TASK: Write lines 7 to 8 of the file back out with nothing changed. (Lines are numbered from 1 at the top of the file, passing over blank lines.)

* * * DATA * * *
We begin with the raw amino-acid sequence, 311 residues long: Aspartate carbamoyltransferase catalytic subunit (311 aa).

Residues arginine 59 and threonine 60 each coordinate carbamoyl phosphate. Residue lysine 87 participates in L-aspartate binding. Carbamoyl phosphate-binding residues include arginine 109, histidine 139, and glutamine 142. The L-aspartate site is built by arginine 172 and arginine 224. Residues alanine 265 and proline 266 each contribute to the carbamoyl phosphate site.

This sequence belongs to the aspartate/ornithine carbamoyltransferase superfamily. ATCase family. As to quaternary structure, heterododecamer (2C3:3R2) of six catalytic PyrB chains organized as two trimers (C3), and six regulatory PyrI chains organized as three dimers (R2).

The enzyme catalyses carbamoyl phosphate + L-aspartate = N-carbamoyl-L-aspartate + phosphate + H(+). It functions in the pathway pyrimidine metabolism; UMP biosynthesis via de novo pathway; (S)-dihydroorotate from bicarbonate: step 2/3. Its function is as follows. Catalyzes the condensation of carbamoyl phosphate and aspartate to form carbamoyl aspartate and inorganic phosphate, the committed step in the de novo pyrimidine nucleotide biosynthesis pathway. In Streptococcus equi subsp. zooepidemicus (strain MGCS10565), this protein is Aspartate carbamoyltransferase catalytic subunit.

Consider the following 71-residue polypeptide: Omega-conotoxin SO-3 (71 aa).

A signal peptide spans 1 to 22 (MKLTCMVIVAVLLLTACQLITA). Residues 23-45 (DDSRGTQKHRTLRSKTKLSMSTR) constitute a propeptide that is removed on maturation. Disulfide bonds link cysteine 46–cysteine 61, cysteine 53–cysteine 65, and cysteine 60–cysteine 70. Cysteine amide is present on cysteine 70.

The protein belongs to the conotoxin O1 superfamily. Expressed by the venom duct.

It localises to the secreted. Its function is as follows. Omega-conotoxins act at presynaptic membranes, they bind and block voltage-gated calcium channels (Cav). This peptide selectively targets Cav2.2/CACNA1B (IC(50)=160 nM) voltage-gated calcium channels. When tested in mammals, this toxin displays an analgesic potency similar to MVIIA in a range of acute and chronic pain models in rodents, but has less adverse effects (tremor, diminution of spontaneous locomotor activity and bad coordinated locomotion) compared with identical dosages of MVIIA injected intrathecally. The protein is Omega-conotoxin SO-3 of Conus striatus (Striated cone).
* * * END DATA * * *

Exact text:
The protein belongs to the conotoxin O1 superfamily. Expressed by the venom duct.

It localises to the secreted. Its function is as follows. Omega-conotoxins act at presynaptic membranes, they bind and block voltage-gated calcium channels (Cav). This peptide selectively targets Cav2.2/CACNA1B (IC(50)=160 nM) voltage-gated calcium channels. When tested in mammals, this toxin displays an analgesic potency similar to MVIIA in a range of acute and chronic pain models in rodents, but has less adverse effects (tremor, diminution of spontaneous locomotor activity and bad coordinated locomotion) compared with identical dosages of MVIIA injected intrathecally. The protein is Omega-conotoxin SO-3 of Conus striatus (Striated cone).